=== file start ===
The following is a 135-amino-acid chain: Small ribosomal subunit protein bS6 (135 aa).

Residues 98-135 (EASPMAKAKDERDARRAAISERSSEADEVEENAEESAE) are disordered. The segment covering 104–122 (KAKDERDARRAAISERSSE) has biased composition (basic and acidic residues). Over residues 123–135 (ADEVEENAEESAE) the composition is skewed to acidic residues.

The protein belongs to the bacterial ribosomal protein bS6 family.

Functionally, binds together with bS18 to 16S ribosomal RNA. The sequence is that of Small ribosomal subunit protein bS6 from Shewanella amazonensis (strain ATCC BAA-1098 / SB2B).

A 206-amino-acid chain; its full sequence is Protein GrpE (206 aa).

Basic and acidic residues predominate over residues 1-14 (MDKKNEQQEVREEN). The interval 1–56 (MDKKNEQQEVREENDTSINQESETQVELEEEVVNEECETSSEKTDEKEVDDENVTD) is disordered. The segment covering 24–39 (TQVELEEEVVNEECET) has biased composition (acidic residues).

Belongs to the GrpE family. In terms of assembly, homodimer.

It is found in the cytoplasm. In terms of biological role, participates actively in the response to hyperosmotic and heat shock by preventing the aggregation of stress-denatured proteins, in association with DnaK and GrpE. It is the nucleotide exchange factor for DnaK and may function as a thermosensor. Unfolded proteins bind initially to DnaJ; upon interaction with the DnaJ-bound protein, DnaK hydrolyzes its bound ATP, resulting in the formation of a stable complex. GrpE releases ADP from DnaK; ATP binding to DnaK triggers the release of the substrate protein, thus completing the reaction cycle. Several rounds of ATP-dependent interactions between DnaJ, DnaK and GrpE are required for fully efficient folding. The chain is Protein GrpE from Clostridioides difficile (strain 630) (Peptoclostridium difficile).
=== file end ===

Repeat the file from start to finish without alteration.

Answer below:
The following is a 135-amino-acid chain: Small ribosomal subunit protein bS6 (135 aa).

Residues 98-135 (EASPMAKAKDERDARRAAISERSSEADEVEENAEESAE) are disordered. The segment covering 104–122 (KAKDERDARRAAISERSSE) has biased composition (basic and acidic residues). Over residues 123–135 (ADEVEENAEESAE) the composition is skewed to acidic residues.

The protein belongs to the bacterial ribosomal protein bS6 family.

Functionally, binds together with bS18 to 16S ribosomal RNA. The sequence is that of Small ribosomal subunit protein bS6 from Shewanella amazonensis (strain ATCC BAA-1098 / SB2B).

A 206-amino-acid chain; its full sequence is Protein GrpE (206 aa).

Basic and acidic residues predominate over residues 1-14 (MDKKNEQQEVREEN). The interval 1–56 (MDKKNEQQEVREENDTSINQESETQVELEEEVVNEECETSSEKTDEKEVDDENVTD) is disordered. The segment covering 24–39 (TQVELEEEVVNEECET) has biased composition (acidic residues).

Belongs to the GrpE family. In terms of assembly, homodimer.

It is found in the cytoplasm. In terms of biological role, participates actively in the response to hyperosmotic and heat shock by preventing the aggregation of stress-denatured proteins, in association with DnaK and GrpE. It is the nucleotide exchange factor for DnaK and may function as a thermosensor. Unfolded proteins bind initially to DnaJ; upon interaction with the DnaJ-bound protein, DnaK hydrolyzes its bound ATP, resulting in the formation of a stable complex. GrpE releases ADP from DnaK; ATP binding to DnaK triggers the release of the substrate protein, thus completing the reaction cycle. Several rounds of ATP-dependent interactions between DnaJ, DnaK and GrpE are required for fully efficient folding. The chain is Protein GrpE from Clostridioides difficile (strain 630) (Peptoclostridium difficile).